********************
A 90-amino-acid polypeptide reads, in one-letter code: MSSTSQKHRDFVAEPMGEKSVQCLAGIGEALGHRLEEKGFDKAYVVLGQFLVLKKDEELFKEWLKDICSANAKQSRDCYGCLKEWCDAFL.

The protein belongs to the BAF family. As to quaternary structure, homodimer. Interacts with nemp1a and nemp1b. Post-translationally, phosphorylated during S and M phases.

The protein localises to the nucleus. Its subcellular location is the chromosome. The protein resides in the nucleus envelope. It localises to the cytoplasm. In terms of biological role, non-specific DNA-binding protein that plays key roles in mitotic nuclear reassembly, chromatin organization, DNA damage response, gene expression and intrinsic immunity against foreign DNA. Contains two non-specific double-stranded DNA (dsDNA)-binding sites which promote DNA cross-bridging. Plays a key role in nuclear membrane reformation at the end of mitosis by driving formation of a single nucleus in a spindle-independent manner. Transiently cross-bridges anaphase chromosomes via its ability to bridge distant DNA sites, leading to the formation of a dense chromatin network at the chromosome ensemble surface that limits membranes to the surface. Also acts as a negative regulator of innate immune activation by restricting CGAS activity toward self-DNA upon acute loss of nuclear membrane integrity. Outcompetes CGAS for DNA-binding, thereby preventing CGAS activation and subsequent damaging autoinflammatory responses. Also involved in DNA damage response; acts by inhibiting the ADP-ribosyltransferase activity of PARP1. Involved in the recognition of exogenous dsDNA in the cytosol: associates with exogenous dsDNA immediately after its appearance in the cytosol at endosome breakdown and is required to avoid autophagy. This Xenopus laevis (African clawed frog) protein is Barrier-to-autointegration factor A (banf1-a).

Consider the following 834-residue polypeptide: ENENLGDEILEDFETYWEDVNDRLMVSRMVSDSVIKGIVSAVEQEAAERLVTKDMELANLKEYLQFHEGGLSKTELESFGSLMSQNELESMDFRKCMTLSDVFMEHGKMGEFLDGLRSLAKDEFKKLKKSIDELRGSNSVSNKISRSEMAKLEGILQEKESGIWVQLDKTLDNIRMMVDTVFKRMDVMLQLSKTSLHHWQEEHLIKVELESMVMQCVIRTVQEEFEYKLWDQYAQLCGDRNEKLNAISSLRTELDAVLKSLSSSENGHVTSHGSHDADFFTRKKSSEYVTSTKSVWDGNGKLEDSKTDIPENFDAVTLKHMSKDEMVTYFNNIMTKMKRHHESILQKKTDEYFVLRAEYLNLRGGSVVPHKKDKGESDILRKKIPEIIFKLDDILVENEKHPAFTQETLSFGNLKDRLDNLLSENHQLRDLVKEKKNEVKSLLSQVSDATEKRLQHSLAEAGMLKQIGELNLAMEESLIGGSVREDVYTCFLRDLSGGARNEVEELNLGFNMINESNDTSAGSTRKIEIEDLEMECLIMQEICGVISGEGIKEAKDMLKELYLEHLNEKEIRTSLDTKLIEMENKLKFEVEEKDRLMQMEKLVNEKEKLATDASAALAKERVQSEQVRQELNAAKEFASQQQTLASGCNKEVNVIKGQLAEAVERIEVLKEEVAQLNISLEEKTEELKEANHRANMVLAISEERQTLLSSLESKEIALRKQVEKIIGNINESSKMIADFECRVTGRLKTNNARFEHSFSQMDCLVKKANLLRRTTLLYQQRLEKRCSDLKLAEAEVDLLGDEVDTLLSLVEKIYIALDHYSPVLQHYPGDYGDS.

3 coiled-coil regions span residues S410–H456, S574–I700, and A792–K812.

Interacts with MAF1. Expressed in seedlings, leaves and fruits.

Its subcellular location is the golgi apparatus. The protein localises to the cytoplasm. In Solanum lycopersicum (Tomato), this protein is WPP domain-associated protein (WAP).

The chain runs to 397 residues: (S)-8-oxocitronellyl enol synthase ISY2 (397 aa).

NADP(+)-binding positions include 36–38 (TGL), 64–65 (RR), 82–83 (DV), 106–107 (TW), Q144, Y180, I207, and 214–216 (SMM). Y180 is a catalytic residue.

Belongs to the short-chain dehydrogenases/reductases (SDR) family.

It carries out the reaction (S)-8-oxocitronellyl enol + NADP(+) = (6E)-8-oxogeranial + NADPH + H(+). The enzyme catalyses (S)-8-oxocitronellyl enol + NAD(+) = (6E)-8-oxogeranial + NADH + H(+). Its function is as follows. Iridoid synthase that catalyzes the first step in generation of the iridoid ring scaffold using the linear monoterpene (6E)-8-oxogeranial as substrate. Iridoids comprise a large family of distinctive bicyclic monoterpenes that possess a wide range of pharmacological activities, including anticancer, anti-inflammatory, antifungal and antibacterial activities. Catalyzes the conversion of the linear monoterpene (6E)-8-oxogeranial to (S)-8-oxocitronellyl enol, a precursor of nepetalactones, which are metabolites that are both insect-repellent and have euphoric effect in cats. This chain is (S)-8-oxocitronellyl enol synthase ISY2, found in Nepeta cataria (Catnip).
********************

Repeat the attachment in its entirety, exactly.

A 90-amino-acid polypeptide reads, in one-letter code: MSSTSQKHRDFVAEPMGEKSVQCLAGIGEALGHRLEEKGFDKAYVVLGQFLVLKKDEELFKEWLKDICSANAKQSRDCYGCLKEWCDAFL.

The protein belongs to the BAF family. As to quaternary structure, homodimer. Interacts with nemp1a and nemp1b. Post-translationally, phosphorylated during S and M phases.

The protein localises to the nucleus. Its subcellular location is the chromosome. The protein resides in the nucleus envelope. It localises to the cytoplasm. In terms of biological role, non-specific DNA-binding protein that plays key roles in mitotic nuclear reassembly, chromatin organization, DNA damage response, gene expression and intrinsic immunity against foreign DNA. Contains two non-specific double-stranded DNA (dsDNA)-binding sites which promote DNA cross-bridging. Plays a key role in nuclear membrane reformation at the end of mitosis by driving formation of a single nucleus in a spindle-independent manner. Transiently cross-bridges anaphase chromosomes via its ability to bridge distant DNA sites, leading to the formation of a dense chromatin network at the chromosome ensemble surface that limits membranes to the surface. Also acts as a negative regulator of innate immune activation by restricting CGAS activity toward self-DNA upon acute loss of nuclear membrane integrity. Outcompetes CGAS for DNA-binding, thereby preventing CGAS activation and subsequent damaging autoinflammatory responses. Also involved in DNA damage response; acts by inhibiting the ADP-ribosyltransferase activity of PARP1. Involved in the recognition of exogenous dsDNA in the cytosol: associates with exogenous dsDNA immediately after its appearance in the cytosol at endosome breakdown and is required to avoid autophagy. This Xenopus laevis (African clawed frog) protein is Barrier-to-autointegration factor A (banf1-a).

Consider the following 834-residue polypeptide: ENENLGDEILEDFETYWEDVNDRLMVSRMVSDSVIKGIVSAVEQEAAERLVTKDMELANLKEYLQFHEGGLSKTELESFGSLMSQNELESMDFRKCMTLSDVFMEHGKMGEFLDGLRSLAKDEFKKLKKSIDELRGSNSVSNKISRSEMAKLEGILQEKESGIWVQLDKTLDNIRMMVDTVFKRMDVMLQLSKTSLHHWQEEHLIKVELESMVMQCVIRTVQEEFEYKLWDQYAQLCGDRNEKLNAISSLRTELDAVLKSLSSSENGHVTSHGSHDADFFTRKKSSEYVTSTKSVWDGNGKLEDSKTDIPENFDAVTLKHMSKDEMVTYFNNIMTKMKRHHESILQKKTDEYFVLRAEYLNLRGGSVVPHKKDKGESDILRKKIPEIIFKLDDILVENEKHPAFTQETLSFGNLKDRLDNLLSENHQLRDLVKEKKNEVKSLLSQVSDATEKRLQHSLAEAGMLKQIGELNLAMEESLIGGSVREDVYTCFLRDLSGGARNEVEELNLGFNMINESNDTSAGSTRKIEIEDLEMECLIMQEICGVISGEGIKEAKDMLKELYLEHLNEKEIRTSLDTKLIEMENKLKFEVEEKDRLMQMEKLVNEKEKLATDASAALAKERVQSEQVRQELNAAKEFASQQQTLASGCNKEVNVIKGQLAEAVERIEVLKEEVAQLNISLEEKTEELKEANHRANMVLAISEERQTLLSSLESKEIALRKQVEKIIGNINESSKMIADFECRVTGRLKTNNARFEHSFSQMDCLVKKANLLRRTTLLYQQRLEKRCSDLKLAEAEVDLLGDEVDTLLSLVEKIYIALDHYSPVLQHYPGDYGDS.

3 coiled-coil regions span residues S410–H456, S574–I700, and A792–K812.

Interacts with MAF1. Expressed in seedlings, leaves and fruits.

Its subcellular location is the golgi apparatus. The protein localises to the cytoplasm. In Solanum lycopersicum (Tomato), this protein is WPP domain-associated protein (WAP).

The chain runs to 397 residues: (S)-8-oxocitronellyl enol synthase ISY2 (397 aa).

NADP(+)-binding positions include 36–38 (TGL), 64–65 (RR), 82–83 (DV), 106–107 (TW), Q144, Y180, I207, and 214–216 (SMM). Y180 is a catalytic residue.

Belongs to the short-chain dehydrogenases/reductases (SDR) family.

It carries out the reaction (S)-8-oxocitronellyl enol + NADP(+) = (6E)-8-oxogeranial + NADPH + H(+). The enzyme catalyses (S)-8-oxocitronellyl enol + NAD(+) = (6E)-8-oxogeranial + NADH + H(+). Its function is as follows. Iridoid synthase that catalyzes the first step in generation of the iridoid ring scaffold using the linear monoterpene (6E)-8-oxogeranial as substrate. Iridoids comprise a large family of distinctive bicyclic monoterpenes that possess a wide range of pharmacological activities, including anticancer, anti-inflammatory, antifungal and antibacterial activities. Catalyzes the conversion of the linear monoterpene (6E)-8-oxogeranial to (S)-8-oxocitronellyl enol, a precursor of nepetalactones, which are metabolites that are both insect-repellent and have euphoric effect in cats. This chain is (S)-8-oxocitronellyl enol synthase ISY2, found in Nepeta cataria (Catnip).